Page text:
So, assuming you are making the turkey the main event (feel free to add or change according to your family’s needs and wants), this holiday has been and will always be about the side dishes. Stuffing, cranberry sauce, sweet potato concoctions, gravy and vegetables people actually want to eat will all have to be prepared. So make sure you have a list of all your favorites and leave room for a couple of new recipes. This is the time to create new memories and new recipes that the family will love for years to come. It’s also the perfect thing to ask guests to bring to your home. Everyone has a favorite side dish, so ask your guests to contribute one.
Dessert is a must (Although, please leave some time between the feast and dessert… people need time to digest all that food!) As a family, we’ve always purposely created a gap by cleaning the table, cleaning up the kitchen and doing some dishes. It has become an all-hands-on-deck approach to getting ready for the dessert round!!! Everyone gets up, moves around, stretches, and gets ready for the dessert course.
Decide on your dessert menu. Again, I always allow the style, my guests and theme of the event to dictate how I handle this. If I have a big group, I want to offer lots and lots of choices. Some desserts may be store bought (boxes of candy, pastries from the bakery, fresh fruit, etc.) and others will be homemade. I may have a couple of homemade dessert options like creme brûlée or a cheesecake and there will always be pie at my house. My brother must have coconut custard and my mom insists on pumpkin. My nephew needs pecan pie and I’m always looking for apple pie. Here is another food category that guests can contribute to. Ask them to bring their favorite pie or favorite cookies.
BUT, if I’m doing an elegant Thanksgiving for just a couple of people, I may make a plated dessert. No options, just one elegant dessert. A nice cheese tray also goes great with dessert.
As the host, you decide.
Now, did we get our menu done? Have we decided on the number of guests and the type of event? (Large, rowdy and buffet style? Intimate, elegant and quiet? Large family, lots of choices and lots of sides?)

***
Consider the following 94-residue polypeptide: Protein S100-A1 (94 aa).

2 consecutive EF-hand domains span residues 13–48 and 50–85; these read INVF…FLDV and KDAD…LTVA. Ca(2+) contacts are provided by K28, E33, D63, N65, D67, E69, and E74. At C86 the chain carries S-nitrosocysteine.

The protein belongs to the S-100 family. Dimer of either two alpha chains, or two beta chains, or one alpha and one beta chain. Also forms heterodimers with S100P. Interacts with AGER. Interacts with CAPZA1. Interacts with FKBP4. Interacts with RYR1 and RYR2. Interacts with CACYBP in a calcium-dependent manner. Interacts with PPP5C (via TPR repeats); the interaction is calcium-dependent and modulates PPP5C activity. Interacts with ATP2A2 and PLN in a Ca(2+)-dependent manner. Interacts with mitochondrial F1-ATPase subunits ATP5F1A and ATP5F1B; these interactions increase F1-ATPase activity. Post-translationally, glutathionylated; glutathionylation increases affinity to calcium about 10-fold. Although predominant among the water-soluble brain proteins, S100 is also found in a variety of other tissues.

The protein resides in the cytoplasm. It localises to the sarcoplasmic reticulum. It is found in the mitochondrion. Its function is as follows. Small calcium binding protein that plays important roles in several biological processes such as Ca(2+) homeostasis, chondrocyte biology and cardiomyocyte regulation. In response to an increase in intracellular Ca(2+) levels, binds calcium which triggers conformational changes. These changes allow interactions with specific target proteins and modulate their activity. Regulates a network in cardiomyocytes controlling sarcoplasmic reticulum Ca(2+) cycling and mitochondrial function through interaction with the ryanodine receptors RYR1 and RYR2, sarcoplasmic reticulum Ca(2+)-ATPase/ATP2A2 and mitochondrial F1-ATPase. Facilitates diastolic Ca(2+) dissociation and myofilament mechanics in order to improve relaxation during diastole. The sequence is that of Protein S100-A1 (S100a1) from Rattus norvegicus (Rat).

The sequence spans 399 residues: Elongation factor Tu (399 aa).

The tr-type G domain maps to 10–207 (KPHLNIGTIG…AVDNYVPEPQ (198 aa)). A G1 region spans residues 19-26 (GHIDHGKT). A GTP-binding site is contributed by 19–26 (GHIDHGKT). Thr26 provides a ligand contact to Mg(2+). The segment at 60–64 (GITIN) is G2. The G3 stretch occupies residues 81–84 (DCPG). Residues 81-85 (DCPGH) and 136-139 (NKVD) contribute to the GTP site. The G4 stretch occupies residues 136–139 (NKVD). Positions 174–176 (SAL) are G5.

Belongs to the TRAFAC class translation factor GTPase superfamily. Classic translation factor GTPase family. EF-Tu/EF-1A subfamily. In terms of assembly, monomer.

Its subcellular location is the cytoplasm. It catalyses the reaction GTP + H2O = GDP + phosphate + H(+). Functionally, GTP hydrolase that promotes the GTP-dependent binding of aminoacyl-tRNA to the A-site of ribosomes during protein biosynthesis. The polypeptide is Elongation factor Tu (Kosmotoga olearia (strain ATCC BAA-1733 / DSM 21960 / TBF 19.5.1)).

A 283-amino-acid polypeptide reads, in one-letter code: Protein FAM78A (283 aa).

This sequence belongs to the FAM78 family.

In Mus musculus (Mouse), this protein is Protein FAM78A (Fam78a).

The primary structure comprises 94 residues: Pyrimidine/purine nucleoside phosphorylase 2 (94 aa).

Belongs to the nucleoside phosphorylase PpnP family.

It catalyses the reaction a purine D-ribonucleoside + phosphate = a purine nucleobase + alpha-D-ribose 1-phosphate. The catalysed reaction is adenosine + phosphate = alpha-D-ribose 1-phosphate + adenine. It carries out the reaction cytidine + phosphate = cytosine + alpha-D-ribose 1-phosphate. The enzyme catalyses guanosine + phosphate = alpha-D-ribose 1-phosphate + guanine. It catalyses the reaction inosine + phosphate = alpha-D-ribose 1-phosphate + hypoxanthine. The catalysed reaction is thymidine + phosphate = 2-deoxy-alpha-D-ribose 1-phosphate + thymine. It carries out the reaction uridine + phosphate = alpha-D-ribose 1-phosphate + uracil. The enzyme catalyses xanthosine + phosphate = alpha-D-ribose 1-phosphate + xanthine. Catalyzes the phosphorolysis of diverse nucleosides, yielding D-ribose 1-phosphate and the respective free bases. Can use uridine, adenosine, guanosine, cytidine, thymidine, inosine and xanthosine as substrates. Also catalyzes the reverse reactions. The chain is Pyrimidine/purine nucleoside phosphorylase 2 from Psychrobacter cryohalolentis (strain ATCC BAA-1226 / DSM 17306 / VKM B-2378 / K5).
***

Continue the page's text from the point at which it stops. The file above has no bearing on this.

If so, you are ready for the most important part of actually having this event. The hardcore planning, mapping out and organizing of the timeline, lists (lots and lots of lists), shopping, prepping, cooking, serving, cleaning and left overs.
FOOD SHOPPING LIST
First, create a recipe-by-recipe food list so you don’t forget anything. I use the good old fashion “cross off the list”, as I buy. I often shop weeks in advance for basics and staples and certainly, all pantry items. I keep that master list and mark off items as I purchase and add items as I add recipes. There’s always a last minute addition or two!!
However, I always have a couple of significant “back up” items and regular go-tos that I make sure are in my kitchen for every holiday.
- Cooking Spray
- Chicken or turkey stock (Lots of it! Bobby Flay was on to something when he instructed the world years ago to keep a hot pot of stock on the back burner. It cures all kinds of issues: dry turkey, cold turkey, dry stuffing, dry potatoes, etc.)
- Bell’s Poultry Seasoning (I always mean to check my cabinets every year for poultry seasoning, but I don’t and I always pick up a box. Bell’s is an East Coast classic, so if you can find it, grab a box. Seasoning really should be used within the year anyway, so buying a new one each year works for me.) FYI: can’t find Bell’s brand? Just use a good one. You’ll be using it for stuffing, the turkey and other poultry dishes all year.